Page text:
Dark Funeral / Enslaved / Abigail Williams / Eclipse Eternal

The Opera House, Toronto ON January 13

BY Jill MikkelsonPublished Feb 16, 2007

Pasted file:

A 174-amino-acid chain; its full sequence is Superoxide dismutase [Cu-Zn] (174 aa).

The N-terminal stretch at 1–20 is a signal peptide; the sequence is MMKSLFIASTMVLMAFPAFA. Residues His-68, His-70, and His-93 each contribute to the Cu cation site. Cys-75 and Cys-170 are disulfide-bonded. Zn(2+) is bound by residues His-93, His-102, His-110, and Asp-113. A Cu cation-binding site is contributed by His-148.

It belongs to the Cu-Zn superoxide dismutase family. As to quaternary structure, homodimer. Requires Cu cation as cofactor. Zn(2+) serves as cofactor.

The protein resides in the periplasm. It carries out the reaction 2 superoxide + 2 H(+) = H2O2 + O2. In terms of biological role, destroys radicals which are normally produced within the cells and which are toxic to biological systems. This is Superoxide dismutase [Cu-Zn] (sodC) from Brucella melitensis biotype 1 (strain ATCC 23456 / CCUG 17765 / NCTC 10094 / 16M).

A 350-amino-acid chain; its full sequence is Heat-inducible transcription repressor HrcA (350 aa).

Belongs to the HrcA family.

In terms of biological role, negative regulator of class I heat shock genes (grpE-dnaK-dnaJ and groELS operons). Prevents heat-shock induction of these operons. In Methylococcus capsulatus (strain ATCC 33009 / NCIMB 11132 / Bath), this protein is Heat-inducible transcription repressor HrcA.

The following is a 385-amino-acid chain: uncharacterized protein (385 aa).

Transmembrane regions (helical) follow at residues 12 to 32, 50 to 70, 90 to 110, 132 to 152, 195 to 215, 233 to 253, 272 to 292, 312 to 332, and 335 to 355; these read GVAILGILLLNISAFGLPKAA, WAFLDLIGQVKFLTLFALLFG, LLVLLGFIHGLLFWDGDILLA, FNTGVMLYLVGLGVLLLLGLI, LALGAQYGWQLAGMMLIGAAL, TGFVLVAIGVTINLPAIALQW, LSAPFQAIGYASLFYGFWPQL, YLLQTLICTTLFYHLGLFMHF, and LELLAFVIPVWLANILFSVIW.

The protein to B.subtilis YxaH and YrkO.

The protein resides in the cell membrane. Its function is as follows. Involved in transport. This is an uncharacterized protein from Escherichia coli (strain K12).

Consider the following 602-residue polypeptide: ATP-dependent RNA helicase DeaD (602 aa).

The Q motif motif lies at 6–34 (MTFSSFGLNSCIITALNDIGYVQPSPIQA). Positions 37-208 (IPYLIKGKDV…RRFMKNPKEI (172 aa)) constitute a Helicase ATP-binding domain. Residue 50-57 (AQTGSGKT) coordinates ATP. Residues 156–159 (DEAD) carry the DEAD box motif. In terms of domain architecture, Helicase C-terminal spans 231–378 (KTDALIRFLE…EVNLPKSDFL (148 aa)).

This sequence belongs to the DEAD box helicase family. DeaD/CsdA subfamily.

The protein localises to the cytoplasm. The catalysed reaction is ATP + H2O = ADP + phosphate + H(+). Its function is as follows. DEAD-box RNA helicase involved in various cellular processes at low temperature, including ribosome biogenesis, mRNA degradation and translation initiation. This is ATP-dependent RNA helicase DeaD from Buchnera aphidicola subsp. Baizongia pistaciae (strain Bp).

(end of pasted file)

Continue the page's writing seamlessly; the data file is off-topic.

As any adamant metal enthusiast will tell you, there’s really nothing quite like the spectacle that is your typical black metal show. Locals Eclipse Eternal opened the "corpse paint convention” with their brand of demonic fervour, followed by Abigail Williams, an Arizona act with an affinity for raucous melodies underwritten by a stygian take on metalcore. Though seemingly solid, they were the unfortunate victims of poor sound, much of their set undermined by a serious lack of quality in all sonic departments. After a lengthy North American absence, Enslaved took the stage, quickly claiming their pedestal as the highlight of the evening by flawlessly moving through a set of songs drawn mostly from their recent albums. The enraptured crowd responded enthusiastically, though occasionally overly so considering their music isn’t always best to move to. They had the best sound of the night, as their clever manoeuvring and admirable musicianship translated cleanly throughout the Opera House. The drapery in the background displayed video content, adding a visual element that both energised and synergised their set, omitting and eliciting a rare intensity that created a spine tingling atmosphere that only a few bands are able to capture effectively. Following a mass exodus, Dark Funeral had the unfortunate task of trailing brilliance, closing the night with their conventional brand of black metal sludge. Their set was mechanic and uninspired, with the members trudging and hacking their way through a monotonous set. Though aiming for evil, there was nothing menacing about them or their music; in the poignant words of the almighty Crotchduster: "Nobody’s afraid of guys who wear makeup.” Once again, those at the helm managed to blur the mix and the sound became a deafening mash more than once, further undermining an already disappointing performance. Taken together, Enslaved easily dominated their peers, leaving the audience satisfied with the fact that they just witnessed something genuinely inspiring.

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